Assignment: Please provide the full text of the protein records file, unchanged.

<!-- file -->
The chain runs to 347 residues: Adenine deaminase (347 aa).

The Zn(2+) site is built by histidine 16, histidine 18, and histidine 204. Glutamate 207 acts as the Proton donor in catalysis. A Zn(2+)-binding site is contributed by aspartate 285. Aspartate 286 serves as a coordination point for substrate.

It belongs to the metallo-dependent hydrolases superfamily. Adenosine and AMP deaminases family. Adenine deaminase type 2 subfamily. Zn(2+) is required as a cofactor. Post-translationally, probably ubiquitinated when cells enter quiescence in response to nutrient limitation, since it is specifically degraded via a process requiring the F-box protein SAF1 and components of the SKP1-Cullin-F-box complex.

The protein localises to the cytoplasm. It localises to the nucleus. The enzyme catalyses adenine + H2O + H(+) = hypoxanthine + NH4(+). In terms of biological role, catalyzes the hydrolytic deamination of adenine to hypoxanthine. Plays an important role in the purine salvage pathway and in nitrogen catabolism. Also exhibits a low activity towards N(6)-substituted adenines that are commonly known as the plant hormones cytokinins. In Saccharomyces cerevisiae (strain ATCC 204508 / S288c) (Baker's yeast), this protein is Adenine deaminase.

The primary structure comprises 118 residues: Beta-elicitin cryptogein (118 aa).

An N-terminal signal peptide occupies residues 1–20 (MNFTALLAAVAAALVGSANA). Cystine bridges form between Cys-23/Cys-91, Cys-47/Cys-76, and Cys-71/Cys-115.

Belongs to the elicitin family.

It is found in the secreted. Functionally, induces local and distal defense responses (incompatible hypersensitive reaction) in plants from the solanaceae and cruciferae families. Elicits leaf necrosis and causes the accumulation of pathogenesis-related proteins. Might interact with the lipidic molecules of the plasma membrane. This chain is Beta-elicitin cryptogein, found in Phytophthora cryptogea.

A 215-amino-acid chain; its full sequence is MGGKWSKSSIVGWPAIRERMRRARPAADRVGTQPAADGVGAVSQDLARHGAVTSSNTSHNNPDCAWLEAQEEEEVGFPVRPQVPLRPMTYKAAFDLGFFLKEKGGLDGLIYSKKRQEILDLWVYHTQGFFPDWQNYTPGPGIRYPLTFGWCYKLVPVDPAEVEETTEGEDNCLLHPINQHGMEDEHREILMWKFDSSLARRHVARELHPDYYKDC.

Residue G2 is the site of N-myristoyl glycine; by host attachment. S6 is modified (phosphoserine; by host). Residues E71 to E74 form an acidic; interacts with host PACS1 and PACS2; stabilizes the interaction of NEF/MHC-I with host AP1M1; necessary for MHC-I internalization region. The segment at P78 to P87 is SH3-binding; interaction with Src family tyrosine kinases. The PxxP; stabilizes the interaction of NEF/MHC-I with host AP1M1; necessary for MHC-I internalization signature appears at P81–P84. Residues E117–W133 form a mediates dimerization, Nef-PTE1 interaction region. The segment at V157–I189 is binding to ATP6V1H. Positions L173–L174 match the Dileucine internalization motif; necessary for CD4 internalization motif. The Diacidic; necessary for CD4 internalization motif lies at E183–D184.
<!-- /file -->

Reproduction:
The chain runs to 347 residues: Adenine deaminase (347 aa).

The Zn(2+) site is built by histidine 16, histidine 18, and histidine 204. Glutamate 207 acts as the Proton donor in catalysis. A Zn(2+)-binding site is contributed by aspartate 285. Aspartate 286 serves as a coordination point for substrate.

It belongs to the metallo-dependent hydrolases superfamily. Adenosine and AMP deaminases family. Adenine deaminase type 2 subfamily. Zn(2+) is required as a cofactor. Post-translationally, probably ubiquitinated when cells enter quiescence in response to nutrient limitation, since it is specifically degraded via a process requiring the F-box protein SAF1 and components of the SKP1-Cullin-F-box complex.

The protein localises to the cytoplasm. It localises to the nucleus. The enzyme catalyses adenine + H2O + H(+) = hypoxanthine + NH4(+). In terms of biological role, catalyzes the hydrolytic deamination of adenine to hypoxanthine. Plays an important role in the purine salvage pathway and in nitrogen catabolism. Also exhibits a low activity towards N(6)-substituted adenines that are commonly known as the plant hormones cytokinins. In Saccharomyces cerevisiae (strain ATCC 204508 / S288c) (Baker's yeast), this protein is Adenine deaminase.

The primary structure comprises 118 residues: Beta-elicitin cryptogein (118 aa).

An N-terminal signal peptide occupies residues 1–20 (MNFTALLAAVAAALVGSANA). Cystine bridges form between Cys-23/Cys-91, Cys-47/Cys-76, and Cys-71/Cys-115.

Belongs to the elicitin family.

It is found in the secreted. Functionally, induces local and distal defense responses (incompatible hypersensitive reaction) in plants from the solanaceae and cruciferae families. Elicits leaf necrosis and causes the accumulation of pathogenesis-related proteins. Might interact with the lipidic molecules of the plasma membrane. This chain is Beta-elicitin cryptogein, found in Phytophthora cryptogea.

A 215-amino-acid chain; its full sequence is MGGKWSKSSIVGWPAIRERMRRARPAADRVGTQPAADGVGAVSQDLARHGAVTSSNTSHNNPDCAWLEAQEEEEVGFPVRPQVPLRPMTYKAAFDLGFFLKEKGGLDGLIYSKKRQEILDLWVYHTQGFFPDWQNYTPGPGIRYPLTFGWCYKLVPVDPAEVEETTEGEDNCLLHPINQHGMEDEHREILMWKFDSSLARRHVARELHPDYYKDC.

Residue G2 is the site of N-myristoyl glycine; by host attachment. S6 is modified (phosphoserine; by host). Residues E71 to E74 form an acidic; interacts with host PACS1 and PACS2; stabilizes the interaction of NEF/MHC-I with host AP1M1; necessary for MHC-I internalization region. The segment at P78 to P87 is SH3-binding; interaction with Src family tyrosine kinases. The PxxP; stabilizes the interaction of NEF/MHC-I with host AP1M1; necessary for MHC-I internalization signature appears at P81–P84. Residues E117–W133 form a mediates dimerization, Nef-PTE1 interaction region. The segment at V157–I189 is binding to ATP6V1H. Positions L173–L174 match the Dileucine internalization motif; necessary for CD4 internalization motif. The Diacidic; necessary for CD4 internalization motif lies at E183–D184.